- For H-1B dependent employers, require the look-back rule for non-displacement to be 180 days;
- Bar outplacement, leasing or subcontracting of H-1Bs by H-1B dependent employers;
- Require non-H-1B dependent employers to pay $500 per outsourced worker;
- Define an H-1B dependent employer as one (1) employing more than 7 H-1Bs if it has 25 or fewer full-time equivalent employees (FTEs); (2) employing more than 12 H-1Bs if it has 26-50 FTEs; (3) employing 15 percent of H-1Bs if it has 51 or more FTEs;
- Exempt nonprofit institutions of higher education, nonprofit research organization and employers primarily engaged in healthcare who are petitioning on behalf of a physician, nurse, physical therapist or substantially equivalent healthcare worker from being H-1B dependent;
- Exempt intending immigrants from the calculation for H-1B dependency and defines an intending immigrant as one for whom the employer has filed a labor certification and further requires that the employer has filed immigrant visa petitions for 90 percent of those for whom a labor certification has been filed (ironically, in another section of the legislation it waives the labor certification requirement for those with a STEM degree, which means that most H-1B workers will not be able to be counted as intending immigrants);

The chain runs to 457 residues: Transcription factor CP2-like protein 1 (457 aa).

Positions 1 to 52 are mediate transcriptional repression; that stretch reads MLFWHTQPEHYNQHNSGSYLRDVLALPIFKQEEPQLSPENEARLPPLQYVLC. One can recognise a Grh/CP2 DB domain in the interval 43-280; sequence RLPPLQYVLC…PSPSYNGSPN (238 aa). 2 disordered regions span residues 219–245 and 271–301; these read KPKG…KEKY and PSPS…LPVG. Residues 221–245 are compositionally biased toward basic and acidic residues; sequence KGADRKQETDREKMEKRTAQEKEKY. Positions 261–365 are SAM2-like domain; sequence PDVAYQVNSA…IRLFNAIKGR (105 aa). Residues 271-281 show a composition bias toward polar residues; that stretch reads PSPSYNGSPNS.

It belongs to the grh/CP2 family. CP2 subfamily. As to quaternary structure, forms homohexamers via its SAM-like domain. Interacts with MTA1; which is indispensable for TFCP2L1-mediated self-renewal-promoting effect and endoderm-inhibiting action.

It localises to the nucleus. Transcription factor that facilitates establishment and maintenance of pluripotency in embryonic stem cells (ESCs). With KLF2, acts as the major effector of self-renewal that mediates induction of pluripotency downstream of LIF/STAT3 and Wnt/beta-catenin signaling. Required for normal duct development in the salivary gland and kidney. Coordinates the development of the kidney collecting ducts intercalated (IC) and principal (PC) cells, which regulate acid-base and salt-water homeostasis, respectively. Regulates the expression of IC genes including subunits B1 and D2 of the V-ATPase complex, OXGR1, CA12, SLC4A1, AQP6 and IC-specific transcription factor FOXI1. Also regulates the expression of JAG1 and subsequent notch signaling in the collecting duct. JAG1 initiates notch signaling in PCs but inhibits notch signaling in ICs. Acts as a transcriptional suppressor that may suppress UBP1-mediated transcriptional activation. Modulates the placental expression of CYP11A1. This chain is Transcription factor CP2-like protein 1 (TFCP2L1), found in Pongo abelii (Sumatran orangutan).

- Bar employers with more than 50 employees in the US from having more than 75 percent of its employees in H-1B or L-1 status in 2015; 65 percent in 2016 and 50 percent later (date unclear in the the legislation);
- Increase the allowable processing time for an LCA from 7 to 14 days (but allow the filing of an H-1B petition before receiving a certified LCA); and
- Increase fines for failure to abide by H-1B rules and regulations.
Practically speaking, the “sticks” in this legislation almost cancel the benefits afforded by it. The filing fees are already exorbitant ($2,325 for employers with more than 25 employees and $1,575 for those with fewer) and the increase in fees will only further discourage the future hiring of H-1B workers. The legislation also unfairly exacts a disproportionate penalty on employers that need workers in shortage areas, such as technology, science, engineering and math. We should be encouraging the employment of such workers to help grow our economy and make the US more globally competitive. The prohibition on subcontracting my H-1B dependent companies will only drive the employment abroad, draining profits from the US. The requirement that all employers advertise for 30 days before filing an LCA will hinder the speedy hiring of H-1B workers that employers require to effectively run their businesses.
Hopefully, the final version of this legislation will be more rational, wise and fair, especially if it is going to make the US more competitive and allow for the creation of employment. However, the House version will most likely be only more hostile towards the H-1B program. The H-1B cap should be eliminated and recruitment should only be required for those areas where it is determined that there is a high supply of US workers. The H-1B cap is protecting no one and only hindering US businesses from growing. Maybe the likes of these new pro-immigration lobbying groups by technology companies and social media companies will make a difference.